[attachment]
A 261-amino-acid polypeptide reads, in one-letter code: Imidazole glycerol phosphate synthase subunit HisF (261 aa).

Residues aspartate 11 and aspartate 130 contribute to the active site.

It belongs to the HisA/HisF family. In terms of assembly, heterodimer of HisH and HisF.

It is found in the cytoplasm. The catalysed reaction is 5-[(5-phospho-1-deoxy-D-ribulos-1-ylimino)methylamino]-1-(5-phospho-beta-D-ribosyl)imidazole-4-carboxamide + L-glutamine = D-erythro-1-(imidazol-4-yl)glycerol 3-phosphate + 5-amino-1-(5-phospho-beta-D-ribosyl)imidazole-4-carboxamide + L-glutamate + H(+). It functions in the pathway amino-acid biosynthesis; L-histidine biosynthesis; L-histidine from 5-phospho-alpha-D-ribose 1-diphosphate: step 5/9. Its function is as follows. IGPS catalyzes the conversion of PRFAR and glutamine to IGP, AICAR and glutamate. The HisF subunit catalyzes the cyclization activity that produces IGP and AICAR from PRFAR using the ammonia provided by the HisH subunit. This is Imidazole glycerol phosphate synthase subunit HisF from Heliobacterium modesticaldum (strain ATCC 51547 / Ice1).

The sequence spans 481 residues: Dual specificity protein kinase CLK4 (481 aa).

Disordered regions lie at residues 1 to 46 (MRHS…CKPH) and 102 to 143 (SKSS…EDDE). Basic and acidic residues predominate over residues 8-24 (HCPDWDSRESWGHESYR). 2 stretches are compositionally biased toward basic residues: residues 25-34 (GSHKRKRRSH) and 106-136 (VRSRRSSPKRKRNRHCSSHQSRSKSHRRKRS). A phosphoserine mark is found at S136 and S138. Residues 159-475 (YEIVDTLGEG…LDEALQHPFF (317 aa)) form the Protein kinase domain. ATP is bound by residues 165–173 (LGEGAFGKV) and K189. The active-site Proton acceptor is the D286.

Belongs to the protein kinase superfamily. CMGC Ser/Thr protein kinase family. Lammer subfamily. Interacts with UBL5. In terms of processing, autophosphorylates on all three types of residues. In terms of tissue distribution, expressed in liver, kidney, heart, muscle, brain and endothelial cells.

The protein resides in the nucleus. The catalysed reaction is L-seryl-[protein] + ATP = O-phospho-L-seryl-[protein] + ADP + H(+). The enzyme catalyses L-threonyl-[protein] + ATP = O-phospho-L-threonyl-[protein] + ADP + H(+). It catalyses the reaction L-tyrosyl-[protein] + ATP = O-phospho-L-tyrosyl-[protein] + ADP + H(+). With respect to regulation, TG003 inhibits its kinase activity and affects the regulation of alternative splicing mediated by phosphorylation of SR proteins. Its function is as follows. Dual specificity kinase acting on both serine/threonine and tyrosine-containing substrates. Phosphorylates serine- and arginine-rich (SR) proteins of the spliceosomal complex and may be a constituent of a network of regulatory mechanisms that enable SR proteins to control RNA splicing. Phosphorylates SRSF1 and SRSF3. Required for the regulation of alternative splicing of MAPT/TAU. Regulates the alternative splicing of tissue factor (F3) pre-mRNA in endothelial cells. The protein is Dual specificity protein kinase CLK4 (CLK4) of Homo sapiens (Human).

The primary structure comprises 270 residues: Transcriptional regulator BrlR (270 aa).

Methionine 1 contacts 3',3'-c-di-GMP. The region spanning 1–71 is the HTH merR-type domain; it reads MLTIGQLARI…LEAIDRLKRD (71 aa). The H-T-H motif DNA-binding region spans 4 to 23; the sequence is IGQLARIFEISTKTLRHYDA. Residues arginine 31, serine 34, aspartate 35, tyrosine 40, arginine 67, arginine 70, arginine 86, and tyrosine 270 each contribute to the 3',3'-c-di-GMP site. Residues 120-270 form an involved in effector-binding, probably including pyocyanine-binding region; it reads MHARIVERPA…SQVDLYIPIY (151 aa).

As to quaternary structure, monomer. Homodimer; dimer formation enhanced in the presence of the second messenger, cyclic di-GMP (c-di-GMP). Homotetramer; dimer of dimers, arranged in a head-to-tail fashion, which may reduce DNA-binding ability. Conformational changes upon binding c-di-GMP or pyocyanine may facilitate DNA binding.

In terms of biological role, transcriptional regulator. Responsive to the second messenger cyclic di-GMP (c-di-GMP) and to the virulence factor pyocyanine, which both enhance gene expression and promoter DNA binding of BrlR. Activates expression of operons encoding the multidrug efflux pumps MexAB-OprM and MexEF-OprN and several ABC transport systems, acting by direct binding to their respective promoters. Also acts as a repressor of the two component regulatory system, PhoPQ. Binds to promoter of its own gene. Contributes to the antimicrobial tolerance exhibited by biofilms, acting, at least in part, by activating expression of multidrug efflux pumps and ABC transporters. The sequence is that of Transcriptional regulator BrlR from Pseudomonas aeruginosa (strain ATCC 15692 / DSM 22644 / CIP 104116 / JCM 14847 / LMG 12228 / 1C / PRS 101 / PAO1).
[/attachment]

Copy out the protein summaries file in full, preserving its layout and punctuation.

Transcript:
A 261-amino-acid polypeptide reads, in one-letter code: Imidazole glycerol phosphate synthase subunit HisF (261 aa).

Residues aspartate 11 and aspartate 130 contribute to the active site.

It belongs to the HisA/HisF family. In terms of assembly, heterodimer of HisH and HisF.

It is found in the cytoplasm. The catalysed reaction is 5-[(5-phospho-1-deoxy-D-ribulos-1-ylimino)methylamino]-1-(5-phospho-beta-D-ribosyl)imidazole-4-carboxamide + L-glutamine = D-erythro-1-(imidazol-4-yl)glycerol 3-phosphate + 5-amino-1-(5-phospho-beta-D-ribosyl)imidazole-4-carboxamide + L-glutamate + H(+). It functions in the pathway amino-acid biosynthesis; L-histidine biosynthesis; L-histidine from 5-phospho-alpha-D-ribose 1-diphosphate: step 5/9. Its function is as follows. IGPS catalyzes the conversion of PRFAR and glutamine to IGP, AICAR and glutamate. The HisF subunit catalyzes the cyclization activity that produces IGP and AICAR from PRFAR using the ammonia provided by the HisH subunit. This is Imidazole glycerol phosphate synthase subunit HisF from Heliobacterium modesticaldum (strain ATCC 51547 / Ice1).

The sequence spans 481 residues: Dual specificity protein kinase CLK4 (481 aa).

Disordered regions lie at residues 1 to 46 (MRHS…CKPH) and 102 to 143 (SKSS…EDDE). Basic and acidic residues predominate over residues 8-24 (HCPDWDSRESWGHESYR). 2 stretches are compositionally biased toward basic residues: residues 25-34 (GSHKRKRRSH) and 106-136 (VRSRRSSPKRKRNRHCSSHQSRSKSHRRKRS). A phosphoserine mark is found at S136 and S138. Residues 159-475 (YEIVDTLGEG…LDEALQHPFF (317 aa)) form the Protein kinase domain. ATP is bound by residues 165–173 (LGEGAFGKV) and K189. The active-site Proton acceptor is the D286.

Belongs to the protein kinase superfamily. CMGC Ser/Thr protein kinase family. Lammer subfamily. Interacts with UBL5. In terms of processing, autophosphorylates on all three types of residues. In terms of tissue distribution, expressed in liver, kidney, heart, muscle, brain and endothelial cells.

The protein resides in the nucleus. The catalysed reaction is L-seryl-[protein] + ATP = O-phospho-L-seryl-[protein] + ADP + H(+). The enzyme catalyses L-threonyl-[protein] + ATP = O-phospho-L-threonyl-[protein] + ADP + H(+). It catalyses the reaction L-tyrosyl-[protein] + ATP = O-phospho-L-tyrosyl-[protein] + ADP + H(+). With respect to regulation, TG003 inhibits its kinase activity and affects the regulation of alternative splicing mediated by phosphorylation of SR proteins. Its function is as follows. Dual specificity kinase acting on both serine/threonine and tyrosine-containing substrates. Phosphorylates serine- and arginine-rich (SR) proteins of the spliceosomal complex and may be a constituent of a network of regulatory mechanisms that enable SR proteins to control RNA splicing. Phosphorylates SRSF1 and SRSF3. Required for the regulation of alternative splicing of MAPT/TAU. Regulates the alternative splicing of tissue factor (F3) pre-mRNA in endothelial cells. The protein is Dual specificity protein kinase CLK4 (CLK4) of Homo sapiens (Human).

The primary structure comprises 270 residues: Transcriptional regulator BrlR (270 aa).

Methionine 1 contacts 3',3'-c-di-GMP. The region spanning 1–71 is the HTH merR-type domain; it reads MLTIGQLARI…LEAIDRLKRD (71 aa). The H-T-H motif DNA-binding region spans 4 to 23; the sequence is IGQLARIFEISTKTLRHYDA. Residues arginine 31, serine 34, aspartate 35, tyrosine 40, arginine 67, arginine 70, arginine 86, and tyrosine 270 each contribute to the 3',3'-c-di-GMP site. Residues 120-270 form an involved in effector-binding, probably including pyocyanine-binding region; it reads MHARIVERPA…SQVDLYIPIY (151 aa).

As to quaternary structure, monomer. Homodimer; dimer formation enhanced in the presence of the second messenger, cyclic di-GMP (c-di-GMP). Homotetramer; dimer of dimers, arranged in a head-to-tail fashion, which may reduce DNA-binding ability. Conformational changes upon binding c-di-GMP or pyocyanine may facilitate DNA binding.

In terms of biological role, transcriptional regulator. Responsive to the second messenger cyclic di-GMP (c-di-GMP) and to the virulence factor pyocyanine, which both enhance gene expression and promoter DNA binding of BrlR. Activates expression of operons encoding the multidrug efflux pumps MexAB-OprM and MexEF-OprN and several ABC transport systems, acting by direct binding to their respective promoters. Also acts as a repressor of the two component regulatory system, PhoPQ. Binds to promoter of its own gene. Contributes to the antimicrobial tolerance exhibited by biofilms, acting, at least in part, by activating expression of multidrug efflux pumps and ABC transporters. The sequence is that of Transcriptional regulator BrlR from Pseudomonas aeruginosa (strain ATCC 15692 / DSM 22644 / CIP 104116 / JCM 14847 / LMG 12228 / 1C / PRS 101 / PAO1).